Driven by Results
The 1.6-litre normally aspirated petrol engine that powers the Verna is carried over to the Creta SX+ automatic. At 6400rpm, the 1591cc four-cylinder engine produces 122bhp and 154Nm of torque at 4850rpm. The front wheels are driven by a five-speed torque converter automatic gearbox linked to the engine. Variable valve timing is used in the four-valve-per-cylinder engine to improve both fuel economy and power production.
The Creta is a courteous city dweller, particularly in stop-and-go traffic. At low rpm, the engine responds quickly, and torque converter lag is minimal. The Creta steadily picks up pace as the traffic lightens. However, if you’re driving about town and need to pass someone quickly, the Creta will downshift and moan, refusing to move until you step on more gas. That’s because this engine’s power production is concentrated at the very top. Even maximum torque is reached at 4850rpm, which is a little too high. As a result, every time you step on the gas to gain speed, the gearbox has to downshift. The gearbox, on the other hand, is smooth and quick to shift. However, in order to save the engine, the gearbox does not downshift near the redline, therefore altering gears manually is ineffective. The Creta seems far slower than the 122bhp power rating says, while having more than enough power.
The Creta’s ride and handling, on the other hand, is a pleasant surprise. The Creta’s suspension damping is perfect, and it rides with well-controlled body motions at high speeds, unlike prior Hyundais. Even on uneven low-speed bumps, the setup maintains its serenity. The Creta’s insulation keeps thuds and bangs out of the cabin, making for a quiet and comfortable ride. The steering is excellent, but the way it weighs up is a little inconsistent. Even when pushed aggressively, the body roll around corners is modest given its size, and it feels safe and solid. The Creta’s brakes have adequate bite, but a more linear feel would be preferable.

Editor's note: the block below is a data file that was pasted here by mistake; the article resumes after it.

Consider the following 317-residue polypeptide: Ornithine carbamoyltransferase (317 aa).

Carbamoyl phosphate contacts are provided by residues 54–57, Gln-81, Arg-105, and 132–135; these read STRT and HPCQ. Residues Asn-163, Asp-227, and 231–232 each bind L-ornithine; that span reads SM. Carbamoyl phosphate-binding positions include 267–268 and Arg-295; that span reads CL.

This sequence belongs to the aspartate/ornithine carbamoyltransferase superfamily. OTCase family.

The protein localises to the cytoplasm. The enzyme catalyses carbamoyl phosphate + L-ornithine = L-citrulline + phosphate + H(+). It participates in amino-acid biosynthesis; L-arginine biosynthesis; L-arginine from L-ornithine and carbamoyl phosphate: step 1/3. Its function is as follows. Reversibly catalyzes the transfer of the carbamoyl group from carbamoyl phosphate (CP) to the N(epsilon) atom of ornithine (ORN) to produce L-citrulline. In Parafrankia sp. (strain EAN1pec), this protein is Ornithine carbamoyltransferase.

The Creta petrol car, which costs close to Rs 15 lakh on the road, is well worth the money. It has a spacious and sophisticated air to it, and the cabin is well-designed and well-equipped. Even after a long day of driving, the ride is quiet and collected, and it will not tyre you out. There is adequate room for five passengers and their stuff. The fit and finish, as well as the interior quality, are class-leading, giving it a luxury feel. Unless you’re looking for sheer performance, the engine and gearbox function well together and are suitable for everyday driving. Hyundai has provided those looking for a stress-free, premium, urban small SUV an option with the addition of the automatic petrol variant to the Creta’s lineup.